Viewing Poverty More Clearly -- From Space
Ground-breaking research by Stanford University researchers -- published in Science and funded in part by AidData through its partnership with USAID’s Global Development Lab -- combines satellite imagery taken from space and machine learning to bring better measurements of poverty and economic development within reach.
Measuring efforts to improve the human condition can be prohibitively costly, because poverty-related data traditionally relies on household surveys. For global campaigns such as the UN’s Sustainable Development Goals, the price tag to close this data gap with more frequent household surveys could be in the hundreds of billions of U.S. dollars.
The ability to see how people and communities are doing better or worse -- from space, and for less cost -- could revolutionize the way that aid and other development investments are targeted, coordinated, and evaluated.
In 2015, AidData made available nearly $1.5 million of funding for sustainable development R&D to a number of targeted initiatives with outsized potential for disruptive innovation. After an open call that drew over 140 expressions of interest and 46 applications, and a rigorous peer-review process, AidData selected ten proposals for funding -- including $180,000 for a project proposed by Stanford University professors Marshall Burke and David Lobell that would, in part, use satellite imagery and machine learning to provide better measurements of poverty.
Burke, co-lead author on the study in Science, and his co-author Lobell are also members of the AidData Research Consortium, a network of 120 scholars from more than 50 universities and think tanks who use geospatial data to study the allocation and effectiveness of foreign assistance programs and other development investments.
Led by Neal Jean, Marshall Burke, and a cohort of researchers, the study uses data from an innovative and readily available source (satellites) to provide a unique solution to a persistent problem in international development research: how to overcome limitations in outcome measurements. The researchers designed a neural network -- a computer algorithm that learns from data -- to extract highly accurate information about poverty and economic outcomes from high-resolution satellite imagery.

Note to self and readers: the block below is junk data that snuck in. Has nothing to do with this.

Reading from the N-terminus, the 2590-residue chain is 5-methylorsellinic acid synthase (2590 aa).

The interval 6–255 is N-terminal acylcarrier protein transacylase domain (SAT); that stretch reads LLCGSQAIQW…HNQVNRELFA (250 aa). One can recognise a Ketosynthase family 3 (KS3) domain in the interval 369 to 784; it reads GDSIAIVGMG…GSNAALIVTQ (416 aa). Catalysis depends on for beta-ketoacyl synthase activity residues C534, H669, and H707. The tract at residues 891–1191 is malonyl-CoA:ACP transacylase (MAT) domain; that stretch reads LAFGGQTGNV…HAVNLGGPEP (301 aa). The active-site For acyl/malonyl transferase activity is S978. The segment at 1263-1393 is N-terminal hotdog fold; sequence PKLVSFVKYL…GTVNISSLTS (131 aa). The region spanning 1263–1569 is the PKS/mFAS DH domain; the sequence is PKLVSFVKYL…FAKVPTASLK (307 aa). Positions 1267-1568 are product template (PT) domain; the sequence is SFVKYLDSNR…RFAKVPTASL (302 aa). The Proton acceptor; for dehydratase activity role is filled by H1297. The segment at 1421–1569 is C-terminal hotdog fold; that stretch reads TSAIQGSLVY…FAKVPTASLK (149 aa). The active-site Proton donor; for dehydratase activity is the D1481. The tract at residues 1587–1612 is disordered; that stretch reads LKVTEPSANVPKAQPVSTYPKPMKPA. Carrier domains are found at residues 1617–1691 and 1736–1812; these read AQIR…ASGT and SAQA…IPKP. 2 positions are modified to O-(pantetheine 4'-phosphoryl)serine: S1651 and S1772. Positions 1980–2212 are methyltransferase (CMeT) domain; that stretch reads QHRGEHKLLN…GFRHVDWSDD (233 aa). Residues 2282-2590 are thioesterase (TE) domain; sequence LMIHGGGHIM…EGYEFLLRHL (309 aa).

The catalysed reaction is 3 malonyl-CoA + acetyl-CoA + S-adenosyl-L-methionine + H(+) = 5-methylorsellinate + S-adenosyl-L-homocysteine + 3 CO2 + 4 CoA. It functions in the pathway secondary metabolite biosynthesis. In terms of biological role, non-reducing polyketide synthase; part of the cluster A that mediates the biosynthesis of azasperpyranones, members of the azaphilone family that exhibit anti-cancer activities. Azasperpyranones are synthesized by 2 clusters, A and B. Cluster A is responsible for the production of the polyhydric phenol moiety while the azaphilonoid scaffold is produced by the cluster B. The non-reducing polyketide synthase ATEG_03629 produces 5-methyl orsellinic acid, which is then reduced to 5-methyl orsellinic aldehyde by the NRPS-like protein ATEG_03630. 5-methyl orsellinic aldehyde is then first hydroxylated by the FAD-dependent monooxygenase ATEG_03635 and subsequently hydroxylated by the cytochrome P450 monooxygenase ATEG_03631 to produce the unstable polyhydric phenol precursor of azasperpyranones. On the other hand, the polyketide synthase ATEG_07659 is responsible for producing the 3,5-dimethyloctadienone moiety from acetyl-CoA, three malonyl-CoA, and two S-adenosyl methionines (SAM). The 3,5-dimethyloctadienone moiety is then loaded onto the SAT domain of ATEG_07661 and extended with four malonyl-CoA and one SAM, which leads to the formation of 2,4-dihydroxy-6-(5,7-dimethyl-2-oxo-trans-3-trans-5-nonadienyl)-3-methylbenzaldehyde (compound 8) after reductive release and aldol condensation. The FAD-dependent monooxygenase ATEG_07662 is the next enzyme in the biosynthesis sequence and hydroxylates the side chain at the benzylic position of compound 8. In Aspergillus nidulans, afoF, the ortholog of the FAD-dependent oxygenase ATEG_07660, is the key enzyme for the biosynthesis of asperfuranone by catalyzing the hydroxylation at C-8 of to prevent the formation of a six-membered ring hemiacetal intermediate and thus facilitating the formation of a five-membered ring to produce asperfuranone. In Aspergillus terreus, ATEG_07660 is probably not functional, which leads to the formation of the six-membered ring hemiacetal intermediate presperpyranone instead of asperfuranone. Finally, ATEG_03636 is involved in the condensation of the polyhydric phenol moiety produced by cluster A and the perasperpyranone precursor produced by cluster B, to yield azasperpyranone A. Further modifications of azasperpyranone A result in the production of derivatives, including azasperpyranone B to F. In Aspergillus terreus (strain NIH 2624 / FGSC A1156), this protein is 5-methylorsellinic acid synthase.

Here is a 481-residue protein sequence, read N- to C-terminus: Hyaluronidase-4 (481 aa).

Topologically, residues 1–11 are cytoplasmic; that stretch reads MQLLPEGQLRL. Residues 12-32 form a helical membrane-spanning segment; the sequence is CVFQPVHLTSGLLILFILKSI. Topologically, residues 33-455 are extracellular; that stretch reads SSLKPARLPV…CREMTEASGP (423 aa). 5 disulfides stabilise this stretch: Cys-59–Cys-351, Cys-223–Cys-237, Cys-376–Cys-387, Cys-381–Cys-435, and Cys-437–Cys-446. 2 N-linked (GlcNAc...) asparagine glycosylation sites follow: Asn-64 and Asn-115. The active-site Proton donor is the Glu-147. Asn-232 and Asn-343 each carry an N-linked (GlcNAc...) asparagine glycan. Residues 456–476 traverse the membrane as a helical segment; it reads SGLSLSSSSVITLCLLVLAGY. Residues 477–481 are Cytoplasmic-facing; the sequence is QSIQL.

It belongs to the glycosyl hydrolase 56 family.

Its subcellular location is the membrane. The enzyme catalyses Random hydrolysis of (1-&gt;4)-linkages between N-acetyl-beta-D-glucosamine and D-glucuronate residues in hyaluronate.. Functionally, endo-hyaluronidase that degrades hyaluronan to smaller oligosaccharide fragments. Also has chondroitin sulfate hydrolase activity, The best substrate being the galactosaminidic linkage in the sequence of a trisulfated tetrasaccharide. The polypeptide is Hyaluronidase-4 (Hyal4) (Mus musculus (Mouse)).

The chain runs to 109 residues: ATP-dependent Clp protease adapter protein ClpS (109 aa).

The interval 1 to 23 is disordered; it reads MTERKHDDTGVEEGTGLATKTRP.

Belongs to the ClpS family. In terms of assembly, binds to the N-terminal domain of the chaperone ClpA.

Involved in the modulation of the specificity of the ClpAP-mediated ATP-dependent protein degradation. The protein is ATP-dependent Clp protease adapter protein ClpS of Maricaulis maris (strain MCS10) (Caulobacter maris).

The new technique outperforms existing approaches to predict the spatial distribution of poverty, explaining up to 75% of the variation in economic outcomes. The method uses only publicly available data, and could transform efforts to measure the allocative efficiency, impact, and cost effectiveness of development investments.
“Very little local-level information currently exists on poverty in the developing world. This new tool hugely extends the set of outcomes we can think about in evaluations of aid impact. It means we can create much better measurements of outcomes than before,” says Ariel BenYishay, AidData’s Chief Economist.
“When we do a geospatial impact evaluation (GIE) on a development investment, like improving water system infrastructure, we match areas that received that investment (the treatment group) with similar ones that did not (the control group) to create a credible counterfactual that makes it possible to estimate the causal impact of that investment.”
AidData’s geospatial impact evaluations currently use remotely-sensed data -- in particular, using data from nighttime lights satellite imagery as a proxy for economic development, since areas that are brighter at night are usually more developed.
“One of our biggest limitations in conducting GIEs is the lack of outcome data, which is typically provided by household surveys that are infrequently collected and may not exist at all for the study area,” BenYishay explains. “We are already using cutting-edge data sources like nighttime lights -- and while these luminosity data provide good estimates, they fail to measure a lot of things that we’re also interested in -- for example the level of economic development among the poorest of the poor, non-electrified populations, and changes in agricultural areas. There is a real need in development research for a measurement tool like this that can overcome these challenges and truly detect these underdetected outcomes.”
Professor Marshall Burke, co-lead author of the study, will be visiting William & Mary on October 14th to give a talk in the International Development Seminar Series that continues the conversation.